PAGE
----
Interestingly enough, we found out later that the Clinton administration, under Janet Reno, had the option to prosecute me, and they declined to do so, based on the notion that without lawyers like me or the late Bill Kunstler or many that I could name, the cause of justice is not well served. They need the gadflies.
So, at any rate, they made me sign onto the agreement again not to do this. They did not stop me from representing him. I continued to represent him.
And it was only after 9/11, in April of 2002, that John Ashcroft came to New York, announced the indictment of me, my paralegal and the interpreter for the case, on grounds of materially aiding a terrorist organization. One of the footnotes to the case, of course, is that Ashcroft also appeared on nationwide television with Letterman that night ballyhooing the great work of Bush’s Justice Department in indicting and making the world safe from terrorism.
The course of the case followed. We tried the case in 2005 to a jury, of course sitting not ten blocks from the World Trade Center, and an anonymous jury, I might add, which I think went a long way to contribute to our convictions. And all three of us were convicted. Since that time, the appeals process has followed. The appeal was argued almost two years ago, and the opinion just came like a — actually like a thunderclap yesterday. And to just put it in perspective, I think, it comes hard on the heels of Holder’s announcement that they are bringing the men from Guantanamo to New York to be tried. That — I’ll expand on that, if you wish, but that basically is where we’re at. It’s said that I should be immediately remanded, my bail revoked.
AMY GOODMAN: We’re talking to Lynne Stewart. She could be going to prison at any point. Lynne, I wanted to read to you from the Times, their description, saying, “In addressing whether [Ms.] Stewart’s sentence was too lenient, Judge Sack wrote that Judge Koeltl had cited her ‘extraordinary’ personal characteristics, and had described her as ‘a dedicated public servant who had, throughout her career, “represented the poor, the disadvantaged and the unpopular.”’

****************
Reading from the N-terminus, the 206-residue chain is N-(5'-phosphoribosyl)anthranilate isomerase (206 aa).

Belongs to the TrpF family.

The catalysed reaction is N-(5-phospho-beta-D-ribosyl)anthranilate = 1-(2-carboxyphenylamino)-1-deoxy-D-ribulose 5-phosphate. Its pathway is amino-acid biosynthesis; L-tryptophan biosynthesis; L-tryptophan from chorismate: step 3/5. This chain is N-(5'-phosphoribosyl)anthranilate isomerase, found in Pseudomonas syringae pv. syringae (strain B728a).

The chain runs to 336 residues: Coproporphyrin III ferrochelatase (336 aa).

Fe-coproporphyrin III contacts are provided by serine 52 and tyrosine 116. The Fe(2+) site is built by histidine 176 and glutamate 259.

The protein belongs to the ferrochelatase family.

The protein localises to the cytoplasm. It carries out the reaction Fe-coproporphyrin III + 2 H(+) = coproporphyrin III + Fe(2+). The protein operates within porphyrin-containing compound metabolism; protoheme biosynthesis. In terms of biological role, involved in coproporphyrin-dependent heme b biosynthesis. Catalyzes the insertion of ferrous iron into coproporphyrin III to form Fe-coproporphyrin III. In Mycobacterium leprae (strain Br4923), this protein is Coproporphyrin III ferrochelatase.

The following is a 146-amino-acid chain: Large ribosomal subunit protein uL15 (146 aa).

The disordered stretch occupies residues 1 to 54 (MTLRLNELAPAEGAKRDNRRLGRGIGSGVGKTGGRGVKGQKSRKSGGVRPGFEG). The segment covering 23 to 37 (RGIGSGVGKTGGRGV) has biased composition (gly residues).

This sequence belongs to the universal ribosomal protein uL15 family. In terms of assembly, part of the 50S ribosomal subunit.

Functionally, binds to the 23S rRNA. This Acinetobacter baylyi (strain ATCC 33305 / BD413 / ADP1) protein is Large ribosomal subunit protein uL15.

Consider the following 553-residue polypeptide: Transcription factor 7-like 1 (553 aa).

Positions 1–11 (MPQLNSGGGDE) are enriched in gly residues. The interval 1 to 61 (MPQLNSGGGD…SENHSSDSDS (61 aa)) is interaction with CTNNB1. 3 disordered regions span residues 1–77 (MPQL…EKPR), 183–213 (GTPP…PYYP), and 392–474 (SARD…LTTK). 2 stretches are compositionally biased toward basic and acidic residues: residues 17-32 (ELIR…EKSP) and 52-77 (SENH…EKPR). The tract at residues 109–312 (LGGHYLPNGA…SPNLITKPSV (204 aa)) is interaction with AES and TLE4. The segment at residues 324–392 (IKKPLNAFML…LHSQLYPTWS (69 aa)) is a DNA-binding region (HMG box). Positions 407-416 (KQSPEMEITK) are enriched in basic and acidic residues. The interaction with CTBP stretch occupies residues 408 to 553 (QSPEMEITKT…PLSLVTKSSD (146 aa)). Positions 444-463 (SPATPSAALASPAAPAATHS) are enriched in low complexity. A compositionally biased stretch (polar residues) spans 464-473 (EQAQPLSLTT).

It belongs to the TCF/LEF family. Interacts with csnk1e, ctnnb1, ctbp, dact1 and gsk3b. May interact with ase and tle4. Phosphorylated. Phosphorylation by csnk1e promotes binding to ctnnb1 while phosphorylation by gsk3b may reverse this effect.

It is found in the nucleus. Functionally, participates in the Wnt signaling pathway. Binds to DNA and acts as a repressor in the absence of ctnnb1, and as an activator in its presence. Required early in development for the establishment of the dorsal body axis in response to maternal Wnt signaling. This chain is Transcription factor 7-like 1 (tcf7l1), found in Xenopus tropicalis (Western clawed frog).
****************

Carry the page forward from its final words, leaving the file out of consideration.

“But Judge Koeltl had declined to determine whether Ms. Stewart had lied at trial, a factor he should have considered in weighing her sentence, Judge Sack wrote. ‘We think that whether Stewart lied under oath at her trial is directly relevant to whether her sentence was appropriate.’”
What they talking about? What is their accusation about you lying at trial?
LYNNE STEWART: Well, of course, I’m not rendering a legal opinion here, Amy, because I’m officially disbarred. But I will say that my understanding of the law is that the judge may consider whether or not a client or a person who testified in their own defense lied or even shaded the truth to their own benefit. And my sense of reading — and I haven’t read them over recently, but my sense of the sentencing was that the judge did consider it, at least in a manner. He basically said he did not think it was relevant, and the court of appeals argued with this.
I, of course, committed no perjury. I spoke on my own behalf. I described what I did. I’m not sure that the court of appeals may have liked what I said, but that is, you know, because the US attorney went into my politics at great length, as if to say, “See, she has radical politics, so we know she would have done something radical.” I’ve always said my politics are very, very different from the sheikh’s politics, and that was an unfair cut. But notwithstanding that, they do have the right to consider it. It can be something, if the judge believed you lied, that can increase your sentence.
I have every reason to believe that Judge Koeltl, who is a most careful judge, a most — a judge described, in the opinion by Judge Calabresi, as being someone who makes very wise decisions, considered it — considered it, rejected it, and went ahead. This was the number —- the sentence he arrived at, twenty-eight months, and we hope that he will retain the courage that he had in making that sentence, to stick with it now that the government, through the Second Circuit, has challenged it.
AMY GOODMAN: Lynne Stewart, as you were being sentenced in 2006, you had breast cancer. How are you today? How’s your health?